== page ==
Gold prices could see a rally of about five per cent before the end of 2013, according to the chief executive of Compass Global Markets, Andrew Su.
Sparking to CNBC, Su said that when a market becomes overly bearish, for him, it's a clear signal to buy – and this is the current case with gold.
Su believes gold has found a floor at $1,200, which he doesn't think will break. Investors, he said, are shy to take gold below $1,200 as last time that happened, the precious metal bounced very quickly.
Gold saw a three-day winning streak in trading today – it is currently around $1,250 – boosted by weakness in the dollar.
Here are three reasons for Su's stance:
Recent weakness has provided something of a let-up for gold – anticipation of tapering in the US have fuelled sharp sell offs in the gold price over the year.
Mike van Dulken of Accendo Markets said this morning: "In commodities, Gold has benefited from the weaker dollar to get above the trendline of resistance at $1250, which may well revert to support on any weakness. From here, resistance possible at $1290."
Current weakness isn't just buoying gold: the Euro hit a six-week high against the dollar yesterday as traders re-evaluated the prospect of a taper being announced at next week's Fed meeting. And today, the dollar is edging lower against the yen on the same uncertainties.
But Su, who doesn't think the Fed will taper this December, predicts that the dollar will continue to strengthen over the next few months and that gold will follow it.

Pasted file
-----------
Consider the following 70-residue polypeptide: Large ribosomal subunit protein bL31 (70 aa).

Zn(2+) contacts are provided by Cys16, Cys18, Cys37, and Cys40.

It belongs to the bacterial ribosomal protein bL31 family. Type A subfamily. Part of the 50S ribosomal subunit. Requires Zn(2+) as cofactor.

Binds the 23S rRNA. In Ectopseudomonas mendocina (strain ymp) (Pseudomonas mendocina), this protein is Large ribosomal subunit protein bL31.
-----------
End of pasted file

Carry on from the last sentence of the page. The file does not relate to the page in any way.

Less bullish sentiment can be better news, said Su: "When the market becomes overly bearish as it did yesterday, [we see it] as an indication to buy. There was a lot of news yesterday that hedge funds had increased their shorts to the highest level in five years and we took this opportunity to go long".
Gold will be driven higher, argued Su, by a decision not to taper. Consensus is that gold prices will remain lethargic until investors have more information on when a taper could – or will – take place.
The sell offs seen in anticipation come because cutting quantitative easing will likely push up interest rates, making non-interest bearing assets like gold less attractive to investors.
But Su believes a reignited fiscal policy debate in congress will spur a desire for safe haven buying next year, pushing prices higher.
He acknowledged that metal remains vulnerable to further falls – demand in China, crucially, is set to cool. But this slowdown will bring back some risk aversion into the markets, Su said, which will help gold recover.